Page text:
Presidency 2.0

A month after the election, Barack Obama’s Myspace page is quiet. A large graphic says “Thank You For Your Support.” The last blog entry posted on the site is dated November 5, a day after the historic presidential election. It’s a copy of the text message he sent to his supporters before giving his acceptance speech in Chicago.
I'm about to head to Grant Park to talk to everyone gathered there, but I wanted to write to you first. We just made history. And I don't want you to forget how we did it. You made history every single day during this campaign -- every day you knocked on doors, made a donation, or talked to your family, friends, and neighbors about why you believe it's time for change.

I want to thank all of you who gave your time, talent, and passion to this campaign. We have a lot of work to do to get our country back on track, and I'll be in touch soon about what comes next. But I want to be very clear about one thing...

All of this happened because of you.

Thank you,

Cause you know we're on a first name basis. Now that’s some effective social marketing. The note is addressed to the millions of people who connected to the candidate through some form of virtual networking platform. Social marketing is like direct marketing without the sleaze factor. Direct marketing treats people like consumers, social marketing treats them like human beings having a direct conversation. His Myspace page is only quiet because his strategy worked and he’s busy with transitioning to the Presidency.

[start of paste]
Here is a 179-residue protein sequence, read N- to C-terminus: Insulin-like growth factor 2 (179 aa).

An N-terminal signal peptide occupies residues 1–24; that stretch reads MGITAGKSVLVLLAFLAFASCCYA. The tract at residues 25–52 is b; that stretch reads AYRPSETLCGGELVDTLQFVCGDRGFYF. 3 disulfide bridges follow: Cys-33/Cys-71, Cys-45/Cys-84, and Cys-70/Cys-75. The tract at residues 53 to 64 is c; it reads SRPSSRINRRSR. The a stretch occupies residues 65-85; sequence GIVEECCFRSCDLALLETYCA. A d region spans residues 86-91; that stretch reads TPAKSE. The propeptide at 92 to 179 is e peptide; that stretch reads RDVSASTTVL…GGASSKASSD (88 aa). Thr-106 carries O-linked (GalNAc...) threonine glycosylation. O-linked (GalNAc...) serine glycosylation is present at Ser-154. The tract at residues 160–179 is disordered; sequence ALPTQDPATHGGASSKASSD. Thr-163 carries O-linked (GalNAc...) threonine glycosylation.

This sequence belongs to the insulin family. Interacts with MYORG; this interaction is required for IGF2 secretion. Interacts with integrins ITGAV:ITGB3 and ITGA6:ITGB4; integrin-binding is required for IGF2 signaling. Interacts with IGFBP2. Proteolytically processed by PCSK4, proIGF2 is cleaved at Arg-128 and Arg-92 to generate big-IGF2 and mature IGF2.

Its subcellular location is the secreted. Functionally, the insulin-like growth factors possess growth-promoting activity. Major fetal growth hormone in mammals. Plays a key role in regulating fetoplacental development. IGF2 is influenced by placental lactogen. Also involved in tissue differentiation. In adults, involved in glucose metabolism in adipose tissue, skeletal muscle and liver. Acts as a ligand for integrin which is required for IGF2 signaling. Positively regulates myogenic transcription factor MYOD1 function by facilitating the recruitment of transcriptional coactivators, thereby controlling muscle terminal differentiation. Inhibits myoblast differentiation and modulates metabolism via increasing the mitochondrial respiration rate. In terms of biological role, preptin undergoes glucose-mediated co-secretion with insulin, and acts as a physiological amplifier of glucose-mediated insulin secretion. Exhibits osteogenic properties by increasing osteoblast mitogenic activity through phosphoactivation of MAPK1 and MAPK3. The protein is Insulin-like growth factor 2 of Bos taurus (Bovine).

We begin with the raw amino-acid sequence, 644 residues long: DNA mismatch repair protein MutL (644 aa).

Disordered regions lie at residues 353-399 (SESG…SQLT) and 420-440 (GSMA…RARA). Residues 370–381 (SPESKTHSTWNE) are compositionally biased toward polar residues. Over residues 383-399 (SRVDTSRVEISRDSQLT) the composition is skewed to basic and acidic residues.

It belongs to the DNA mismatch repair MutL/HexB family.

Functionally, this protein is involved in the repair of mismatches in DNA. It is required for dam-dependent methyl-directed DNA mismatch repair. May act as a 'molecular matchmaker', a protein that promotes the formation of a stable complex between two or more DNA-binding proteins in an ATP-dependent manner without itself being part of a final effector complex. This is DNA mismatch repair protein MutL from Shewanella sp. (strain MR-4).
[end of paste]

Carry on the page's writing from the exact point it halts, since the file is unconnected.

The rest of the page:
Obama successfully leveraged large social networks like YouTube, Twitter, MySpace, and FaceBook to help him win the presidency. Additionally he created his own social network called my.Obama.com. With the same tools that movies and bands use to spread awareness and garner popularity, Obama went to where people are now, online, and strategically used these new media behemoths which weren’t even in existence four years ago.